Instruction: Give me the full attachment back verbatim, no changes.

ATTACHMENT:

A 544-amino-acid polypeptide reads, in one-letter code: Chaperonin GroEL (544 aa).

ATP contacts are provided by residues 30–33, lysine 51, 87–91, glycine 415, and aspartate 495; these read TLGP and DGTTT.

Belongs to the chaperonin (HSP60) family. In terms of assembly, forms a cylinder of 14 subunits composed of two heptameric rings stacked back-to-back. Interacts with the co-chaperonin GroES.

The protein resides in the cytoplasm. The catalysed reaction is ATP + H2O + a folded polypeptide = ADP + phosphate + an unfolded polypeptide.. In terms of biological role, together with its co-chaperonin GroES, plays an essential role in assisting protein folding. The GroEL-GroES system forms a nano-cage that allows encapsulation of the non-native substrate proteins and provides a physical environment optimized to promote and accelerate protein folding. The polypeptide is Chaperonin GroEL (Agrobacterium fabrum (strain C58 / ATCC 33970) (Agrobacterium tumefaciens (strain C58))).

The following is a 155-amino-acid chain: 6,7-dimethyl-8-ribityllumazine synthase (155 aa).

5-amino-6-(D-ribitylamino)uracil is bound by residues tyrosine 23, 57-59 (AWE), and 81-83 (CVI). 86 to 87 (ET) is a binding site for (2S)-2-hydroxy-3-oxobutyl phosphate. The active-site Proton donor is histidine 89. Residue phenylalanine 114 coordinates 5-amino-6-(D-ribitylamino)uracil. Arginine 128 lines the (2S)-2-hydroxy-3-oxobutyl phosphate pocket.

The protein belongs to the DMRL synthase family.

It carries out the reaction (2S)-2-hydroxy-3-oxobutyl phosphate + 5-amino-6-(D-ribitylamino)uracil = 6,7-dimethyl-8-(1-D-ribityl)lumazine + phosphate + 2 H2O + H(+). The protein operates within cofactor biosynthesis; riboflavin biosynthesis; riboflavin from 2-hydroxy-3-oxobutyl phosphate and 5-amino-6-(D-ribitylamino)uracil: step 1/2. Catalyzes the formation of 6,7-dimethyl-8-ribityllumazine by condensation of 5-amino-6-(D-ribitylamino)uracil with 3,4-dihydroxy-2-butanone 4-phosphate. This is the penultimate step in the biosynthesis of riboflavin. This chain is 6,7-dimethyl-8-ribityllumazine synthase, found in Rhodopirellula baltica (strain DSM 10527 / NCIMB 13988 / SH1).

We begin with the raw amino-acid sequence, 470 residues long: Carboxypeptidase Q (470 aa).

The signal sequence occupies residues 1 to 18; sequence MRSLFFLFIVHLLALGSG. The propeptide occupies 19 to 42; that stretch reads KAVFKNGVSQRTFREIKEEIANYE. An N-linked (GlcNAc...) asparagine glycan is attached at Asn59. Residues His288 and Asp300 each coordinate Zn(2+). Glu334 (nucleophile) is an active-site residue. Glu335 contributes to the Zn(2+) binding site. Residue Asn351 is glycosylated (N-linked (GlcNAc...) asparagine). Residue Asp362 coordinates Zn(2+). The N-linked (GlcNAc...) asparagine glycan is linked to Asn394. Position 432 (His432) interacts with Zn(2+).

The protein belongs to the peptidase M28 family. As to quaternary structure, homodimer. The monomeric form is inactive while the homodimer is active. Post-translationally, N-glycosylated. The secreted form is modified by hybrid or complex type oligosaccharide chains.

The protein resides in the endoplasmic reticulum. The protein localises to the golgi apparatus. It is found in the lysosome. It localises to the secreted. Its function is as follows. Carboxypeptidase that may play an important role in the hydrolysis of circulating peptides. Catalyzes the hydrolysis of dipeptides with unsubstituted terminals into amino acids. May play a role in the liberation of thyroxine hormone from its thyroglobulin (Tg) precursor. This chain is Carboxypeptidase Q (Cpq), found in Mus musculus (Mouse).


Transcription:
A 544-amino-acid polypeptide reads, in one-letter code: Chaperonin GroEL (544 aa).

ATP contacts are provided by residues 30–33, lysine 51, 87–91, glycine 415, and aspartate 495; these read TLGP and DGTTT.

Belongs to the chaperonin (HSP60) family. In terms of assembly, forms a cylinder of 14 subunits composed of two heptameric rings stacked back-to-back. Interacts with the co-chaperonin GroES.

The protein resides in the cytoplasm. The catalysed reaction is ATP + H2O + a folded polypeptide = ADP + phosphate + an unfolded polypeptide.. In terms of biological role, together with its co-chaperonin GroES, plays an essential role in assisting protein folding. The GroEL-GroES system forms a nano-cage that allows encapsulation of the non-native substrate proteins and provides a physical environment optimized to promote and accelerate protein folding. The polypeptide is Chaperonin GroEL (Agrobacterium fabrum (strain C58 / ATCC 33970) (Agrobacterium tumefaciens (strain C58))).

The following is a 155-amino-acid chain: 6,7-dimethyl-8-ribityllumazine synthase (155 aa).

5-amino-6-(D-ribitylamino)uracil is bound by residues tyrosine 23, 57-59 (AWE), and 81-83 (CVI). 86 to 87 (ET) is a binding site for (2S)-2-hydroxy-3-oxobutyl phosphate. The active-site Proton donor is histidine 89. Residue phenylalanine 114 coordinates 5-amino-6-(D-ribitylamino)uracil. Arginine 128 lines the (2S)-2-hydroxy-3-oxobutyl phosphate pocket.

The protein belongs to the DMRL synthase family.

It carries out the reaction (2S)-2-hydroxy-3-oxobutyl phosphate + 5-amino-6-(D-ribitylamino)uracil = 6,7-dimethyl-8-(1-D-ribityl)lumazine + phosphate + 2 H2O + H(+). The protein operates within cofactor biosynthesis; riboflavin biosynthesis; riboflavin from 2-hydroxy-3-oxobutyl phosphate and 5-amino-6-(D-ribitylamino)uracil: step 1/2. Catalyzes the formation of 6,7-dimethyl-8-ribityllumazine by condensation of 5-amino-6-(D-ribitylamino)uracil with 3,4-dihydroxy-2-butanone 4-phosphate. This is the penultimate step in the biosynthesis of riboflavin. This chain is 6,7-dimethyl-8-ribityllumazine synthase, found in Rhodopirellula baltica (strain DSM 10527 / NCIMB 13988 / SH1).

We begin with the raw amino-acid sequence, 470 residues long: Carboxypeptidase Q (470 aa).

The signal sequence occupies residues 1 to 18; sequence MRSLFFLFIVHLLALGSG. The propeptide occupies 19 to 42; that stretch reads KAVFKNGVSQRTFREIKEEIANYE. An N-linked (GlcNAc...) asparagine glycan is attached at Asn59. Residues His288 and Asp300 each coordinate Zn(2+). Glu334 (nucleophile) is an active-site residue. Glu335 contributes to the Zn(2+) binding site. Residue Asn351 is glycosylated (N-linked (GlcNAc...) asparagine). Residue Asp362 coordinates Zn(2+). The N-linked (GlcNAc...) asparagine glycan is linked to Asn394. Position 432 (His432) interacts with Zn(2+).

The protein belongs to the peptidase M28 family. As to quaternary structure, homodimer. The monomeric form is inactive while the homodimer is active. Post-translationally, N-glycosylated. The secreted form is modified by hybrid or complex type oligosaccharide chains.

The protein resides in the endoplasmic reticulum. The protein localises to the golgi apparatus. It is found in the lysosome. It localises to the secreted. Its function is as follows. Carboxypeptidase that may play an important role in the hydrolysis of circulating peptides. Catalyzes the hydrolysis of dipeptides with unsubstituted terminals into amino acids. May play a role in the liberation of thyroxine hormone from its thyroglobulin (Tg) precursor. This chain is Carboxypeptidase Q (Cpq), found in Mus musculus (Mouse).